When health officials use words like “nightmare” and “apocalypse” to describe a problem, it’s probably time to pay attention.
We’re in a war with antibiotic-resistant bacteria, and we’re losing. Antibiotics that saved millions of lives in the last century are increasingly powerless against a growing number of superbugs that have evolved to survive our pharmacological onslaught.
There’s a dearth of new antibiotics to treat what the U.S. Centers for Disease Control calls “nightmare bacteria.” This has led some — including the U.K.’s chief medical advisor — to warn of a post-antibiotic “apocalypse” in which ordinary infections, surgery, tuberculosis and even a papercut could be a death sentence.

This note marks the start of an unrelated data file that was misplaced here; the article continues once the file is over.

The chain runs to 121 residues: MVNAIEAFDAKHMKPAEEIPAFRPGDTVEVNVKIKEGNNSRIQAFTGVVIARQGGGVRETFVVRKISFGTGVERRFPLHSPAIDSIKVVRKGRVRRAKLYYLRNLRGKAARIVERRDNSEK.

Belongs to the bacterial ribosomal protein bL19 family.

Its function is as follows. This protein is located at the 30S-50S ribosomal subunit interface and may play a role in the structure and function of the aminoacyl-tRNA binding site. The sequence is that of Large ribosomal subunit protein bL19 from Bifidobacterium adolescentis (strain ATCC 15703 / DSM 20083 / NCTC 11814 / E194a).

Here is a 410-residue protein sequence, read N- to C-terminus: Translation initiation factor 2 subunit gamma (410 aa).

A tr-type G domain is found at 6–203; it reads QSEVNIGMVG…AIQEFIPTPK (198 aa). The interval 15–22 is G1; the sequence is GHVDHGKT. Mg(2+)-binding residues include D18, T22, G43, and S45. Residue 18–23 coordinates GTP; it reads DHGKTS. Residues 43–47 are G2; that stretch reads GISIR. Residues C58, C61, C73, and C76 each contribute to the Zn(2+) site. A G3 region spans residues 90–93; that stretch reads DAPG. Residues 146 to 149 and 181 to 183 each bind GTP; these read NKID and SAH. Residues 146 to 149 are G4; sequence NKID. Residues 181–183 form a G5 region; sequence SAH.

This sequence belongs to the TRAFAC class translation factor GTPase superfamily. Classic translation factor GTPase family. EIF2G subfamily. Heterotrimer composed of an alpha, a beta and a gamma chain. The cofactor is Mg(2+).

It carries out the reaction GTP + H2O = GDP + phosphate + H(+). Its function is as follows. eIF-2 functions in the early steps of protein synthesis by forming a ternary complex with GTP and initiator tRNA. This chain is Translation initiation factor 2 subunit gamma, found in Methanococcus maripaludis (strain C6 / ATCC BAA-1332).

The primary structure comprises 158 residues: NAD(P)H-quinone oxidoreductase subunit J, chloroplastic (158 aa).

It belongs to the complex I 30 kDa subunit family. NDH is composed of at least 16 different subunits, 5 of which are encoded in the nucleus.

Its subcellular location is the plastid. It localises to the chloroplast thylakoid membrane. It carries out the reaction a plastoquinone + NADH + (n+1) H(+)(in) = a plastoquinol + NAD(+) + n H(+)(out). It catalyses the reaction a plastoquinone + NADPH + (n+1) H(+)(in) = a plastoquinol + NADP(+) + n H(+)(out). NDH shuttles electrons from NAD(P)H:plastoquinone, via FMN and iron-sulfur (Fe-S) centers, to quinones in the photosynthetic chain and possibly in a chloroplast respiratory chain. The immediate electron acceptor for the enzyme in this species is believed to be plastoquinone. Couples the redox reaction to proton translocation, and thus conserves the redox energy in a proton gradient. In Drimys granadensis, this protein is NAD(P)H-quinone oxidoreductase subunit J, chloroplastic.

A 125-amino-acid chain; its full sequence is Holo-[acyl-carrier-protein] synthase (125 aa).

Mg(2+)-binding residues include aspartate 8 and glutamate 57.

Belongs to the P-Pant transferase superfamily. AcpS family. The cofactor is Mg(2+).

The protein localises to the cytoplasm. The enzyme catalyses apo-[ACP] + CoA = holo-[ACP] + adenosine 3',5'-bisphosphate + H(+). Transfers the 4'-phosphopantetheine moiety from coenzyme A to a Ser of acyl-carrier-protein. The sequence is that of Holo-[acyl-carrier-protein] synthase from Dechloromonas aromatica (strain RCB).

A new paper in Science magazine offers some hope. Using GPU-accelerated supercomputer simulations and lab experiments, researchers discovered why staph bacteria — the leading cause of healthcare-related infections — can be so tough to beat. Their work could point the way to new treatments for now-invincible bacterial foes.
Read the full article written by Jamie Beckett on NVIDIA blog.